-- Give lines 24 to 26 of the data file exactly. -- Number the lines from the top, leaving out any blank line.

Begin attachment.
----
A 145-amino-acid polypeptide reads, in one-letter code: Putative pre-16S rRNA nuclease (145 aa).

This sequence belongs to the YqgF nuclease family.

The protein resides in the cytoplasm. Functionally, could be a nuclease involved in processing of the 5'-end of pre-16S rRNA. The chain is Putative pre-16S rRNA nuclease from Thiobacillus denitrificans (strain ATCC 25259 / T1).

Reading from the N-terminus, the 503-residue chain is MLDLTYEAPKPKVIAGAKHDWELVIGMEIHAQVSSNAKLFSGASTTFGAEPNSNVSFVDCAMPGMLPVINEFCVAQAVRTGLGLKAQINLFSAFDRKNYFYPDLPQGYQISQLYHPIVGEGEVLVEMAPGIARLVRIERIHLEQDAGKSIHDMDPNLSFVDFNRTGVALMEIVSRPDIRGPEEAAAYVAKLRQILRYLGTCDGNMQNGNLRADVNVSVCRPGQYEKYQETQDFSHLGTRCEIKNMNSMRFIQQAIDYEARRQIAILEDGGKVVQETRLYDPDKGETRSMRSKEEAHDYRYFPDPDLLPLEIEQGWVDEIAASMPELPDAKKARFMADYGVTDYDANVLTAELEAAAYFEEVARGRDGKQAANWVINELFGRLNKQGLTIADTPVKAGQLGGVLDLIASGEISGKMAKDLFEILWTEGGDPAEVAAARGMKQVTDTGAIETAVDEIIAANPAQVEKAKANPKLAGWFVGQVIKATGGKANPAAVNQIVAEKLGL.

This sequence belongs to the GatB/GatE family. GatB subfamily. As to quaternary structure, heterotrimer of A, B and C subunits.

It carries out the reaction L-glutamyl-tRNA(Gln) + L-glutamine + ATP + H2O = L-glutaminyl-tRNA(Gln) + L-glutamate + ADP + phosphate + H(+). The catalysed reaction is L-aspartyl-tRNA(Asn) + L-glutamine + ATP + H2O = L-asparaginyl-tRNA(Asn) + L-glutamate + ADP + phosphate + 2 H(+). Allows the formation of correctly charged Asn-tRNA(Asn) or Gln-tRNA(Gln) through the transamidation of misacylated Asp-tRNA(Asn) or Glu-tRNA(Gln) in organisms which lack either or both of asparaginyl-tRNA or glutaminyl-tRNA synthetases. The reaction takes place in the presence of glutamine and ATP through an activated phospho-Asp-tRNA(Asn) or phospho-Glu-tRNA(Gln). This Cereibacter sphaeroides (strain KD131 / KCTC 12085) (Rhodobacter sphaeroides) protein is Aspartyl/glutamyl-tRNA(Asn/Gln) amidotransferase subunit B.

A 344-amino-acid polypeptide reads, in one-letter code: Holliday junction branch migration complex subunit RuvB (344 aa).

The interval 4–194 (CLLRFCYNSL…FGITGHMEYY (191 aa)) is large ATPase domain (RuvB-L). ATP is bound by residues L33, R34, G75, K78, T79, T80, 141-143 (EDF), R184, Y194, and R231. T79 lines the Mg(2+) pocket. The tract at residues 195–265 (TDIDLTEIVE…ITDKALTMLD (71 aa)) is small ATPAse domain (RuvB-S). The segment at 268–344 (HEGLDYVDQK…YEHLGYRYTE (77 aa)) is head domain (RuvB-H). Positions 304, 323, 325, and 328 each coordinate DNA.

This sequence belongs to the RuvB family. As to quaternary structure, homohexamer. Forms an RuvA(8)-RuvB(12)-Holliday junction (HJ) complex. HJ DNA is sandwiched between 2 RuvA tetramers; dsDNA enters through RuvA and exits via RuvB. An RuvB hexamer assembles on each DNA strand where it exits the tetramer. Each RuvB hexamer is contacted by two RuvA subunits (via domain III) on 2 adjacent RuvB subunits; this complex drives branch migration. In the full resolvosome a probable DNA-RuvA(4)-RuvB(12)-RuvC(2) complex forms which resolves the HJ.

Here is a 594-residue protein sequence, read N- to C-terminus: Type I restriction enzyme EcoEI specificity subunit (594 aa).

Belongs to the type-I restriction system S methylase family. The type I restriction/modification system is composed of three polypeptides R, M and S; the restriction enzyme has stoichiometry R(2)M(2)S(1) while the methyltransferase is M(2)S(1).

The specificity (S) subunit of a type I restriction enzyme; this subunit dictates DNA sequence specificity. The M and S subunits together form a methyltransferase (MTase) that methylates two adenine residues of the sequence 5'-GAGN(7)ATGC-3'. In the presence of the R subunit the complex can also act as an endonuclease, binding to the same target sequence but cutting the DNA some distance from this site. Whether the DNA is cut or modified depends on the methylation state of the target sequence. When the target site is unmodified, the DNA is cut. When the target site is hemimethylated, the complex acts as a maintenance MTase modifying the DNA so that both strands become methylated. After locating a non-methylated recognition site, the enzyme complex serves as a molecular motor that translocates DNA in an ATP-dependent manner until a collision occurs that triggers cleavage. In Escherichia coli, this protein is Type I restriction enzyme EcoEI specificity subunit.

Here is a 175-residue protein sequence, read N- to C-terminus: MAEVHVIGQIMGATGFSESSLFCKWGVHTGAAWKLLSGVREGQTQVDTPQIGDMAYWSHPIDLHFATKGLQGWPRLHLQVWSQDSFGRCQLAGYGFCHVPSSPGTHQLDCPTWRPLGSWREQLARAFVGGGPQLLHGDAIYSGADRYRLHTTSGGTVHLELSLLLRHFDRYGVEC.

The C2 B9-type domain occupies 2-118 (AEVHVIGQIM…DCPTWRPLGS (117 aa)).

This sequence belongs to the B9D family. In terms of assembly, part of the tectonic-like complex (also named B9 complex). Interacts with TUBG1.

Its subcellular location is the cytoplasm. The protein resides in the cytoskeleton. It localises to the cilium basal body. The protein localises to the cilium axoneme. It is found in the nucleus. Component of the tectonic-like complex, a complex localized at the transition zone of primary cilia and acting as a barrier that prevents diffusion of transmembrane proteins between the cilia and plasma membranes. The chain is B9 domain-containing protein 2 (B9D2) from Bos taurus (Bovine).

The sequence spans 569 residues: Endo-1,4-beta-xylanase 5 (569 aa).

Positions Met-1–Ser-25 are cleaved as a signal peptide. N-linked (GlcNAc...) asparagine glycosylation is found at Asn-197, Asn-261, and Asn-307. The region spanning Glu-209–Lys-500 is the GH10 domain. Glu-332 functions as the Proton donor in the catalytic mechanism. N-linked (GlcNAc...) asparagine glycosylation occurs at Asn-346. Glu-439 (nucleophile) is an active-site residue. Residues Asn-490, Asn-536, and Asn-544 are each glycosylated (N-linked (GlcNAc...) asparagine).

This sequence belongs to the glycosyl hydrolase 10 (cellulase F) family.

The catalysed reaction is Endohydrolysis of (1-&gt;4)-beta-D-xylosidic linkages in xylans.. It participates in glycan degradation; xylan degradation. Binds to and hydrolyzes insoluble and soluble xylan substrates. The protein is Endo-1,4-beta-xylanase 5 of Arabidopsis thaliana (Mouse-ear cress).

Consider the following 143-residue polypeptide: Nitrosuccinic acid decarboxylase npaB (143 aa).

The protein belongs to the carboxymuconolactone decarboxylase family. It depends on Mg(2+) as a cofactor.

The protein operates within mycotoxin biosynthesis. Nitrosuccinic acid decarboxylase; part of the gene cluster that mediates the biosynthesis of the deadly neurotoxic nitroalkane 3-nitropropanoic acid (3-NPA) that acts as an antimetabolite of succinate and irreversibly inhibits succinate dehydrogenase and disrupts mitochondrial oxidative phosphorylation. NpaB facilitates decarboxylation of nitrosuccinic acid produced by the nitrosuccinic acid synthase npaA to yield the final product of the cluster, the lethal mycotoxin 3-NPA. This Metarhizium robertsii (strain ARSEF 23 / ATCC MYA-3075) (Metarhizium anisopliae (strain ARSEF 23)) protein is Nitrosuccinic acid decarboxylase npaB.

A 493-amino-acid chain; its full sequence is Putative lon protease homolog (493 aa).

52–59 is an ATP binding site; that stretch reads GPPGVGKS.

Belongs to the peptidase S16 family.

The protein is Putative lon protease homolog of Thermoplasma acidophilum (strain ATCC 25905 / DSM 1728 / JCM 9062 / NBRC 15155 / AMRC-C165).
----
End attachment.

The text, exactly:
A 493-amino-acid chain; its full sequence is Putative lon protease homolog (493 aa).

52–59 is an ATP binding site; that stretch reads GPPGVGKS.

Belongs to the peptidase S16 family.